Chemical Pregnancy vs. Miscarriage

What Are Chemical Pregnancy and Miscarriage?

One of the signs of a chemical pregnancy is belly cramps.
One of the signs of a chemical pregnancy is belly cramps.

A chemical pregnancy is a miscarriage that happens before the fifth week of pregnancy. The embryo implants in your uterus but it never takes hold. The loss happens so early that you may not even know you're pregnant.

The name "chemical pregnancy" means you had a positive result on a test that uses chemicals to detect pregnancy. It's different from a "clinical pregnancy," which means your doctor can see your growing baby on an ultrasound.

You're more likely to learn that you had a chemical pregnancy today than women who had one in the past. Newer pregnancy tests are so sensitive that they can detect a pregnancy 3 or 4 days before you miss a period.

More than half of all pregnancies end in miscarriage. Most of those are chemical pregnancies. But it's hard to know the exact number of chemical pregnancies women have. Many of these pregnancies end before a woman has any symptoms or misses a period. Most women who have a chemical pregnancy never know it.

Any miscarriage can be upsetting even when it's early in your pregnancy. If it happens to you, take time to heal and get the help you need to cope with the loss. This article can help you understand what happens with a chemical pregnancy and how you can get the kind of help you need.

What Are the Symptoms and Signs of Chemical Pregnancy?

Some women don't have any symptoms. Others test negative on a pregnancy test after they tested positive.

You might see signs like these:

  • Spotting a few days before your period is due
  • Belly cramps
  • Period-like bleeding
  • Clots in your period blood

Your doctor can confirm that you had a chemical pregnancy with a urine or blood test. These tests check the level of hCG, a hormone your body produces when you're pregnant. A low hCG level is a sign of a chemical pregnancy.

Is Chemical Pregnancy Common After IVF?

A chemical pregnancy is common after in vitro fertilization (IVF) and other fertility procedures. During IVF, the sperm fertilizes the egg in a lab. Then the fertility clinic staff implants the fertilized egg (embryo) in your uterus.

Once the embryo is in your uterus, it starts to release hCG. This will produce a positive pregnancy test result, but the embryo doesn't always develop.

Up to 1 in 4 IVF pregnancies is a chemical pregnancy. This high number may result from doctors doing pregnancy tests very early -- within 2 weeks after an IVF procedure.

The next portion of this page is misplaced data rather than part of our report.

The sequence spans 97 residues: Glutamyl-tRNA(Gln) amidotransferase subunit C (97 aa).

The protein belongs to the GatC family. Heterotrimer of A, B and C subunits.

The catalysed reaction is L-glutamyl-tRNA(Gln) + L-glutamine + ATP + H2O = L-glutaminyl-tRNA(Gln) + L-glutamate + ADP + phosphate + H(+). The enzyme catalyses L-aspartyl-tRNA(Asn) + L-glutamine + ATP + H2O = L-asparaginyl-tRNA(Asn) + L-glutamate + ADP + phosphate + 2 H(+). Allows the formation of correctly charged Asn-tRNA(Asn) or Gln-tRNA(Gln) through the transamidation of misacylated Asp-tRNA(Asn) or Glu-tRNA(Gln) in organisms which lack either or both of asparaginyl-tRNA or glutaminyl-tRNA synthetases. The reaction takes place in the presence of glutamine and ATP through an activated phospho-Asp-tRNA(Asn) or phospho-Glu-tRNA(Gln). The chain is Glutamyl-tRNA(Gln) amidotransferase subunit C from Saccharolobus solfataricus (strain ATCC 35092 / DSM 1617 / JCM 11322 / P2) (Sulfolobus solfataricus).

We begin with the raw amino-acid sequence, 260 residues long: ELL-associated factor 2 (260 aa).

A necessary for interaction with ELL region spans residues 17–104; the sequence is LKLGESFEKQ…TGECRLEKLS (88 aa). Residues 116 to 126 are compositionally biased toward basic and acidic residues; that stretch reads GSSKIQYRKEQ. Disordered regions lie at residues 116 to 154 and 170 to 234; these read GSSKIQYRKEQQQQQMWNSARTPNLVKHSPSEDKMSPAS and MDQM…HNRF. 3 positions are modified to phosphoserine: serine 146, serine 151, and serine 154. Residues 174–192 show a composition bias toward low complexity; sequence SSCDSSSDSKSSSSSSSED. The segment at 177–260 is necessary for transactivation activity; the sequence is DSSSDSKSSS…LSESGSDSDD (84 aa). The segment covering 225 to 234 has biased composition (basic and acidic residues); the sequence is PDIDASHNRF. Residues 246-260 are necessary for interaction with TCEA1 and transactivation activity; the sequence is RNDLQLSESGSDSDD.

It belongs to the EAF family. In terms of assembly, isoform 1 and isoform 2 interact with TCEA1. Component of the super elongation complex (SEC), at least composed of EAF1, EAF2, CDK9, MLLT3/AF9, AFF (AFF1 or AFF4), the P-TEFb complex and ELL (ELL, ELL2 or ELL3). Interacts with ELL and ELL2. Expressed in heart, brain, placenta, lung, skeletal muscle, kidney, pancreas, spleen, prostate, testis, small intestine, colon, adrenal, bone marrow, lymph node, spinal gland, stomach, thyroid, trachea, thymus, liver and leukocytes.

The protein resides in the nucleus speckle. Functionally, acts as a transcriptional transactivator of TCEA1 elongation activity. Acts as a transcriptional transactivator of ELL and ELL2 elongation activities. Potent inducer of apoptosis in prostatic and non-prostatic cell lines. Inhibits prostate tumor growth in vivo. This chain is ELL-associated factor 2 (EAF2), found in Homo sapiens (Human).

What Causes a Chemical Pregnancy?

Doctors don't know the exact reasons, but the causes may be the same as for other types of miscarriage.

  • Most often, a problem with the chromosomes in the embryo causes miscarriage.
  • It's also possible that the lining of the uterus is too thin for the embryo to implant.
  • Or, there may be a problem with the DNA in the sperm.

In assisted pregnancies that use frozen embryos, damage may happen to the embryo during the freezing process.

Could a Chemical Pregnancy Affect My Fertility?

A chemical pregnancy shouldn't affect your fertility. The fact that you had a positive pregnancy test is actually a good sign. It means that you can get pregnant again in the future. In studies, women who had a chemical pregnancy after IVF had a higher chance of getting pregnant on their next try.

What Is the Treatment for Chemical Pregnancy?

You don't need to treat a chemical pregnancy. But you should have a follow-up visit with your doctor to make sure you don't have an ectopic pregnancy -- an embryo that grows outside of your uterus. An ectopic pregnancy can also cause a positive pregnancy test result. This type of pregnancy can be very dangerous to you if it continues.

During the visit, your doctor can check your health and talk to you about your odds of getting pregnant in the future. Ask when it is safe for you to start trying again.

How Do I Recover After a Chemical Pregnancy?

Any kind of miscarriage can be hard on both you and your partner. Even a very early pregnancy can be a big loss, especially if you've tried to get pregnant for a long time or you went through IVF. Emotional support is very important at this time.

Give your body time to get over the pregnancy loss. You may have some cramping and bleeding for a few days afterward. Your emotional recovery can take even longer. Friends, family, and your spiritual advisor can help you through the grieving process.

If you feel overwhelmed by grief, talk to your doctor. You may need to see a mental health provider to help you get over the loss.

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Endocrine Society: "Human Chorionic Gonadotropin Hormone (HCG)."

Fertility and Sterility: "Early pregnancy loss in in vitro fertilization (IVF) is a positive predictor of subsequent IVF success."

Journal of Clinical Medicine Research: "Biochemical pregnancy during assisted conception: A little bit pregnant."

March of Dimes: "Miscarriage."

Mayo Clinic: "Ectopic pregnancy," "In vitro fertilization (IVF)."

Miscarriage Association: "Chemical pregnancy."